Reich went on to say: “The “free market” increasingly reflects the demands of big money. Unfriendly takeovers, such as Musk threatens to mount at Twitter, weren’t part of the “free market” until the late 1970s and early 1980s. Before then, laws and regulations constrained them. Then came corporate raiders like Carl Icahn and Michael Milken. Their MO was to find corporations whose assets were worth more than their stock value, borrow against them, acquire enough shares to force them to cut costs (such as laying off workers, abandoning their communities, busting unions, and taking on crushing debt), and cash in. But the raiders’ antics often imposed huge social costs. They pushed America from stakeholder capitalism (where workers and communities had a say in what corporations did) to shareholder capitalism (where the sole corporate goal is to maximize shareholder value). Inequality skyrocketed, insecurity soared, vast swaths of America were abandoned, and millions of good jobs vanished.”

“In the end, if Jimmy and Susie are curious about any of the above, they can do what everyone else does – get a room at the Motel Six and grab the Gideons.”

Chaz Stevens, a Florida resident who has asked the state to remove the Christian Bible from schools and public libraries because its content is inappropriate for children

He took issue with the many Biblical references to rape, bestiality, cannibalism and infanticide and proceeded to question whether the Bible is age-appropriate, pointing to its “casual” references to murder, adultery, sexual immorality, and fornication.  “Do we really want to teach our youth about drunken orgies?”

Leave a comment

Filed under News

Book Less

“I shall not today attempt further to define the kinds of material I understand to be embraced within that shorthand description [‘hard-core pornography’], and perhaps I could never succeed in intelligibly doing so. But I know it when I see it, and the motion picture involved in this case is not that.”

U.S. Supreme Court Justice Potter Stewart, opinion in Jacobellis v. Ohio, 1964

You know the old puzzle: if a tree falls in the forest, and no one is around, does it make a sound?  Using that logic, if a book is published, and no one finds its content offensive, is it obscene?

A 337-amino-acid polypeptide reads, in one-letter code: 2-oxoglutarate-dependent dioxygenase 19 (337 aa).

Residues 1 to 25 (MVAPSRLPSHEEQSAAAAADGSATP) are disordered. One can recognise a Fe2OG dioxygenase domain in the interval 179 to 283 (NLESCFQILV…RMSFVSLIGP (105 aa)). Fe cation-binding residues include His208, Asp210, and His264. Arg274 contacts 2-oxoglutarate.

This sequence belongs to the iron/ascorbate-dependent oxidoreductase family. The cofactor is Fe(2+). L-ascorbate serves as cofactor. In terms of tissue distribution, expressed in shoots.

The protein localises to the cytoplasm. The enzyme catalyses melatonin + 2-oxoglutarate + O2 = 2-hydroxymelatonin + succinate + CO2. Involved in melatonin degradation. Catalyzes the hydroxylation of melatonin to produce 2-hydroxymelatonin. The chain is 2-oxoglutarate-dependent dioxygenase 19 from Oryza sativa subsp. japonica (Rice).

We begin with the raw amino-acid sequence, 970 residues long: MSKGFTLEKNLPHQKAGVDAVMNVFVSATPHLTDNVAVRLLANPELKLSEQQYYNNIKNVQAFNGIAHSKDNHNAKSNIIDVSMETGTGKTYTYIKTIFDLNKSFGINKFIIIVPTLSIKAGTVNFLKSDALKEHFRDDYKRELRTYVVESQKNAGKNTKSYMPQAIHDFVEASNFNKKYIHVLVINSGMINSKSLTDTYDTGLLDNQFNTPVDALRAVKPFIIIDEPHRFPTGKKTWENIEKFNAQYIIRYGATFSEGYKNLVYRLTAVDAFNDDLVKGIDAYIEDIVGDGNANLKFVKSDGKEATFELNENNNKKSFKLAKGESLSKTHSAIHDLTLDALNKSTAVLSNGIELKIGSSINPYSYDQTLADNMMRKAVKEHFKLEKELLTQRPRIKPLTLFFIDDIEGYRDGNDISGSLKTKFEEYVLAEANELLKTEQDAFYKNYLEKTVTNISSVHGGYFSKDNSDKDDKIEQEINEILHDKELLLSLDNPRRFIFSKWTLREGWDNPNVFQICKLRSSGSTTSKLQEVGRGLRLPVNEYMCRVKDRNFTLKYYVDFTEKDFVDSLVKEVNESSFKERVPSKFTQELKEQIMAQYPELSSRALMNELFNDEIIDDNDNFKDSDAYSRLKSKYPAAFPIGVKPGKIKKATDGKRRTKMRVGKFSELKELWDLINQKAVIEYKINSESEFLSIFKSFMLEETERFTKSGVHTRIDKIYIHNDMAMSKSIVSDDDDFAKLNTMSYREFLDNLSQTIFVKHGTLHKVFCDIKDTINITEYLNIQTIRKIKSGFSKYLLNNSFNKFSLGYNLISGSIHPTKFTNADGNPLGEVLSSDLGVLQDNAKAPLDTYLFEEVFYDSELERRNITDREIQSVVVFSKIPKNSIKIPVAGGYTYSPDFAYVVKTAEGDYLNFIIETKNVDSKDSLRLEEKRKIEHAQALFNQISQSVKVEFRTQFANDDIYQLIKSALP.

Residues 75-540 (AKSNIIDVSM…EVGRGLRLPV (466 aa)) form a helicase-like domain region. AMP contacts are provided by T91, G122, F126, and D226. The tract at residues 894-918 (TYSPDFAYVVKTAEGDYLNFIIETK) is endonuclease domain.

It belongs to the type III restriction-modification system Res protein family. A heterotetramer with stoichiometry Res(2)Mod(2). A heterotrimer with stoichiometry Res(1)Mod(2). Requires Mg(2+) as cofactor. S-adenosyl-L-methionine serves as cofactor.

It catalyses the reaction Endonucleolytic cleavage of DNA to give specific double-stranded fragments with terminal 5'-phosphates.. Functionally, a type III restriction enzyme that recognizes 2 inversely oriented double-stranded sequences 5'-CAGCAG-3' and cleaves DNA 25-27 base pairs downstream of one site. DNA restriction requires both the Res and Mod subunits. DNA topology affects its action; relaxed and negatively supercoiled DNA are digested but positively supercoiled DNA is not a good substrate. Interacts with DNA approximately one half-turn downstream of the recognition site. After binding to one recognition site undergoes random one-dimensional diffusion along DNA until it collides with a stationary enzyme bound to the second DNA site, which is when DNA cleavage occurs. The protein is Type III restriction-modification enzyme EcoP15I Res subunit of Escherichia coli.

Obscenity seems to be subjective.  Right-wing extremists certainly feel that way, as they have (once again) assumed the role of moral overseer and decided they have the authority to determine what books are and are not appropriate for others to read.  To we writers and other artists, the term censorship is like holy water to a devil worshiper: it’s terrifying!  Whenever we learn that some people are challenging the presence of certain materials in a public venue, such as a library, we bristle.  But, instead of running and hiding, we’ve been known to stand and fight.

In the latest battle, the school board in McMinn County, Tennessee decided to ban the 1986 Art Spiegelman book “Maus: A Survivor’s Tale” from its library.  The illustrated tome is Spiegelman’s recounting of his parents’ experiences as prisoners of the Auschwitz Nazi death camp.  It won Spiegelman a Pulitzer Prize and, in 1992, the Museum of Modern Art mounted an exhibition displaying his original panels for the story“Maus” had been party of the school district’s lessons on the Nazi Holocaust.  The McMinn school board’s complaints about “Maus” are the usual gripes: language and nudity (animal nudity in this case).

It’s worth noting McMinn County, Tennessee is near the location of the infamous Scopes Monkey Trial, where the concept of evolution became intensely controversial.  In 1925 the state of Tennessee passed the Butler Act, a bill banning the teaching of evolution in its schools.  Evolution, declared legislators, contradicted the Christian Bible as the single standard of truth in public arenas, such as schools.  The move astonished – and frightened – many across the country.

The American Civil Liberties Union (ACLU) responded immediately by vowing to support any educator in the U.S. who dared to teach evolution.  A popular young high school teacher in – of all places, Tennessee – named John Scopes offered to be the defendant, if the state decided to make good on its promise.  They did.  On May 7, 1925, Tennessee authorities arrested Scopes and charged him with violating the Butler Act.

The ensuing legal battle made headlines across the country and the world.  The judge in the case showed his deference to the state by opening each session with a prayer and refusing to let Scopes’ defense call any scientific witnesses.  Ultimately Scopes was found guilty and fined $100.  The ACLU hoped the case would make its way to the U.S. Supreme Court, but the Tennessee State Supreme Court reversed the decision on a technicality.  Still, the repercussions were widespread.  The Butler Act was never enforced in Tennessee again, and similar measures in other parts of the U.S. met with failure.  But progressives realized they could never relax in the face of extremist ideology.

So, here we are in the third decade of the 21st century, where the U.S. has come out of two brutal Middle East wars and is now facing an onslaught of urban violence.  We experienced 36 mass shootings in the month of January, resulting in 101 injuries and 42 deaths.  That’s just in the month of January 2022 alone!